New home construction decreased yet again in September after a drop in August, according to a new report from the U.S. Census Bureau.
Privately-owned housing starts dropped in September to 1.04 million. This is down 9% from the revised August estimate of 1.15 million and down 11.9% from last year’s 1.18 million.
Of those, single-family housing starts increased 8.1% from August to 783,000.
“The headline number in this month’s report doesn’t tell the full story,” Quicken Loans Vice President Bill Banfield said. “Single-family starts made significant gains in September, which is welcome news to a housing market that has continued to lack inventory, especially in the entry-level sector.”
Not everyone, however, shares this optimism.
“The 12-month rolling total of housing starts was up year-over-year, but the rate of increase is slowing,” Trulia Chief Economist Ralph McLaughlin said. “Five of the past six months have shown slowing growth in starts, which means homebuyers will see fewer new homes come on to the market in the next six to 12 months.”
“While housing starts continue to inch up to their pre-recession average, they’re only about 75% back to normal,” McLaughlin said. “Housing completions, which represent tangible new supply for homebuyers, is even lower at 67%.”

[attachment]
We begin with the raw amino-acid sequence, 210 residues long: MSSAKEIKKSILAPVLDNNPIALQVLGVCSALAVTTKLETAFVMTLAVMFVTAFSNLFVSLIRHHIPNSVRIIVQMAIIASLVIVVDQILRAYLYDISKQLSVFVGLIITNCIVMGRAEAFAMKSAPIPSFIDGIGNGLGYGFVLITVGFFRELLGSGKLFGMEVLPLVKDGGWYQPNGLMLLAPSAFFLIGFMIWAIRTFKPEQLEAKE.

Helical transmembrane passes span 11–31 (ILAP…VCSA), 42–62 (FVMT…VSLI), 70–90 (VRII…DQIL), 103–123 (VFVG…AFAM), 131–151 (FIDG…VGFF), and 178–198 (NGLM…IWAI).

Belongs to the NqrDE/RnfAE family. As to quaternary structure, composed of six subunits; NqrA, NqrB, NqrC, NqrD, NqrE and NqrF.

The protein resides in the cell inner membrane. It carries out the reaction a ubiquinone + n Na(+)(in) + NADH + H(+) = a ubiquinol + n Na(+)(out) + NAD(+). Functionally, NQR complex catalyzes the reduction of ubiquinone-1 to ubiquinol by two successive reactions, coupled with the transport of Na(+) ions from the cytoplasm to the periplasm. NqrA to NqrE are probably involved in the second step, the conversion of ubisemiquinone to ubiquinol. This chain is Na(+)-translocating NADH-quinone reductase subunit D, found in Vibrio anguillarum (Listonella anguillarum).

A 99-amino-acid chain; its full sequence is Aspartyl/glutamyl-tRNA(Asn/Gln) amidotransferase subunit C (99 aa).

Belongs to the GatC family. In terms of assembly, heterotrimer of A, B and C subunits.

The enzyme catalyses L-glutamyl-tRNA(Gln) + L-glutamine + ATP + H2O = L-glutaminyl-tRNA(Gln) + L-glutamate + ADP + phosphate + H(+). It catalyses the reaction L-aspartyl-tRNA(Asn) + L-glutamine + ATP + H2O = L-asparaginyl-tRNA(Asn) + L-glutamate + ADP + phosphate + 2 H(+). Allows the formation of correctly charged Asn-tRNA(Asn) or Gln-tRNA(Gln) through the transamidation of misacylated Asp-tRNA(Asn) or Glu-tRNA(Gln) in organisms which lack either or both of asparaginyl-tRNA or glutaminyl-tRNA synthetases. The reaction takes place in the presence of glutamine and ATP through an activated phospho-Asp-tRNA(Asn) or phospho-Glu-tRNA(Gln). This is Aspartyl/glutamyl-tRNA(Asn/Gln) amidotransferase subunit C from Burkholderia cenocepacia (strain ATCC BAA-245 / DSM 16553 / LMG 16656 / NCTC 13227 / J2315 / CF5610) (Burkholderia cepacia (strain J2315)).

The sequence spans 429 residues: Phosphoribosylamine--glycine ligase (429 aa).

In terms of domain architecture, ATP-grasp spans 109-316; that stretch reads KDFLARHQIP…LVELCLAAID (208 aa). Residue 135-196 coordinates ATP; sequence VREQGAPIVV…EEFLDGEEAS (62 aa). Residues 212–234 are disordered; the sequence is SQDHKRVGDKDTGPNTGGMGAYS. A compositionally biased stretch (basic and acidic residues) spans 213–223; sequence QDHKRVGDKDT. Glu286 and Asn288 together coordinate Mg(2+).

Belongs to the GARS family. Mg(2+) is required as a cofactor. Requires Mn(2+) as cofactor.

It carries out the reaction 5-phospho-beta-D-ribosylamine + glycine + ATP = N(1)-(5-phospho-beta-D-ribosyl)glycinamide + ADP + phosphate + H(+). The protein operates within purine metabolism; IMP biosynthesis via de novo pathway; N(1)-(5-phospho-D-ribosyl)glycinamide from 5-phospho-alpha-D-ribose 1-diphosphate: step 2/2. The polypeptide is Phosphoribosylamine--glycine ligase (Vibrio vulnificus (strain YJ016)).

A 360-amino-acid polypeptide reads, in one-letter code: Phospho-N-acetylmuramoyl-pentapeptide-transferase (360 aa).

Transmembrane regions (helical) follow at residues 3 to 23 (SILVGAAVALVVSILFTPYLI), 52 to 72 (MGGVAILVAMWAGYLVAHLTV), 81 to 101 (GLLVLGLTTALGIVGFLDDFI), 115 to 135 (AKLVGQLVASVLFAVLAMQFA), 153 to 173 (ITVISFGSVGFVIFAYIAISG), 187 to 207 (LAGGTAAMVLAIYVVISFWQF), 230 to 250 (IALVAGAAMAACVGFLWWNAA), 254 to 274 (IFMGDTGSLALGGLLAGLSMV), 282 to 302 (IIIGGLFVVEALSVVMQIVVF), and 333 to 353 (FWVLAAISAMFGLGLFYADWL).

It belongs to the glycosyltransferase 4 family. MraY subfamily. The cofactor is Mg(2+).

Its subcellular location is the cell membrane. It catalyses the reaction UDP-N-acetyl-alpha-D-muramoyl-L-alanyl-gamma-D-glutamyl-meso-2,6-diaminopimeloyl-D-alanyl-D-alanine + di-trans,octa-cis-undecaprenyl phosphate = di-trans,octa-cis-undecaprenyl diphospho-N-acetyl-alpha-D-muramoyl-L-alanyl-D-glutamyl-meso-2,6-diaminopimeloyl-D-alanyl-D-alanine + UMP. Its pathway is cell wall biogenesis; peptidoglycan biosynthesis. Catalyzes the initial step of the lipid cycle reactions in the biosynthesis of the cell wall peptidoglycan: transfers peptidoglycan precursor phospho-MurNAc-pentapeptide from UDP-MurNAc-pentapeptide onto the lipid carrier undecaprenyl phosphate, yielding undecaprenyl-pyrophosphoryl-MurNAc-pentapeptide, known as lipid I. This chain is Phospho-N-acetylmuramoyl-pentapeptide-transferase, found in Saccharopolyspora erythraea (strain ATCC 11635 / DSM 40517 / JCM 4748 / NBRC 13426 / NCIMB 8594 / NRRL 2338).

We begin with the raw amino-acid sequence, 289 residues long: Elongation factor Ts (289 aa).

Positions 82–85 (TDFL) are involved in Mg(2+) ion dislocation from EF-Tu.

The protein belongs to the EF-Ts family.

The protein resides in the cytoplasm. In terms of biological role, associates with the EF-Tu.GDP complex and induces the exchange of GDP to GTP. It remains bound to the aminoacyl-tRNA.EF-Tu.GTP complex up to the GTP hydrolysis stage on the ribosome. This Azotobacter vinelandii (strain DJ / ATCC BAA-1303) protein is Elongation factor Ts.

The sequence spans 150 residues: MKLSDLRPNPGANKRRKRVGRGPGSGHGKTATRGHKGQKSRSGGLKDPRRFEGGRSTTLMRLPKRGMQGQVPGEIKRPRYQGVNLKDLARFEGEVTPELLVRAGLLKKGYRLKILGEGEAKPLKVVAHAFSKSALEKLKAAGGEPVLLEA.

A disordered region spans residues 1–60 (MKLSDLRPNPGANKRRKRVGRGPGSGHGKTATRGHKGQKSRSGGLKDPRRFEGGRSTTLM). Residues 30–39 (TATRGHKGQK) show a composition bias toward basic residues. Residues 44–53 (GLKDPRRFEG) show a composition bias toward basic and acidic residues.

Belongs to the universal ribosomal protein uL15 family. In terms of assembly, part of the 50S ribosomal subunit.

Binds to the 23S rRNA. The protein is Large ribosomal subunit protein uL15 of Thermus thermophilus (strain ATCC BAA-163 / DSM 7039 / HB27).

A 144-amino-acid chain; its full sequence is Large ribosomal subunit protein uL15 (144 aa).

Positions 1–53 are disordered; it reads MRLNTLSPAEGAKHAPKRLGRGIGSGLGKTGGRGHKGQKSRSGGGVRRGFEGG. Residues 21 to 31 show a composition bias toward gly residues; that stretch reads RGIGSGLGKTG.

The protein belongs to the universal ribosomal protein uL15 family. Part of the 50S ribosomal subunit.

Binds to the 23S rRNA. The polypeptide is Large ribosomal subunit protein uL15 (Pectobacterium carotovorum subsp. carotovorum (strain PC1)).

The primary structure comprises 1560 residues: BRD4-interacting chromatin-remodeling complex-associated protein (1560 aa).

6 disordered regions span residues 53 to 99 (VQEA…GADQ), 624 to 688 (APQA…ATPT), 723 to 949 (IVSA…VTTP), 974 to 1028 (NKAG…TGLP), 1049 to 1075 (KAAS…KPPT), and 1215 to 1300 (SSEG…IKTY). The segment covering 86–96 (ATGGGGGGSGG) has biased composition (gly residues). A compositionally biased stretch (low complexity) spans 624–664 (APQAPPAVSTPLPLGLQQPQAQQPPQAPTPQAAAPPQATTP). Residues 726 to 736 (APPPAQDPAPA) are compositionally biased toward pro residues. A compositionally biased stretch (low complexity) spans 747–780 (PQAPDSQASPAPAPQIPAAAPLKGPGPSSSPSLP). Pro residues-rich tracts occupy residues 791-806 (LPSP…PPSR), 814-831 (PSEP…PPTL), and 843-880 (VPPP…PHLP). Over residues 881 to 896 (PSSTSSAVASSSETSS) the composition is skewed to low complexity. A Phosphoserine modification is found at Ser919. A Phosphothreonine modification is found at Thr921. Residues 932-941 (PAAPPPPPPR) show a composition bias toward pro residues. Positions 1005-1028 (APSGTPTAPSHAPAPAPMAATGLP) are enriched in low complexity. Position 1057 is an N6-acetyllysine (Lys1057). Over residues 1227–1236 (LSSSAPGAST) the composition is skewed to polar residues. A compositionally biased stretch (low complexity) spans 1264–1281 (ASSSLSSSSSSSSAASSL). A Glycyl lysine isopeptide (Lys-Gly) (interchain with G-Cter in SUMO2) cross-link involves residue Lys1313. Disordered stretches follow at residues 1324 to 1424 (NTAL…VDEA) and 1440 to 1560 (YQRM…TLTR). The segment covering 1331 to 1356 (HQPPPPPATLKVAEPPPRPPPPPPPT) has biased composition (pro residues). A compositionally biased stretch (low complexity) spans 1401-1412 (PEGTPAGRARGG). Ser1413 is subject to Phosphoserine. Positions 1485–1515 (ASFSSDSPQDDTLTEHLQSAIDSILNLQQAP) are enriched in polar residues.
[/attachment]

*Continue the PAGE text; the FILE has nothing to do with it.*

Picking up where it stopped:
Privately owned housing completions decreased 8.4% monthly and 5.8% annually to 951,000. Single-family completions decreased even more at 8.8%.
In fact, one expert points out that while housing continues to underperform, it isn’t getting the attention that it needs.
“Housing continues to be the biggest underperformer in the economy, but the subject hasn't really come up in this election, for either side,” said Brent Nyitray, iServe Residential Lending director of capital markets.
Privately-owned housing units authorized by building permits increased 6.3% from August to 1.22 million. This is also 8.5% above September 2015.
Of those, single family building permits increased only slightly at 0.4% from August.
“The sharp drop in housing starts in September was concentrated in the volatile multifamily sector, so shouldn’t ring too many alarm bells,” Capital Economics Property Economist Matthew Pointon said. “And with building permits seeing a strong pick-up, much of that weakness should be reversed next month.”
Other experts point out that housing isn’t running out of steam, despite low inventory. Click here to see why.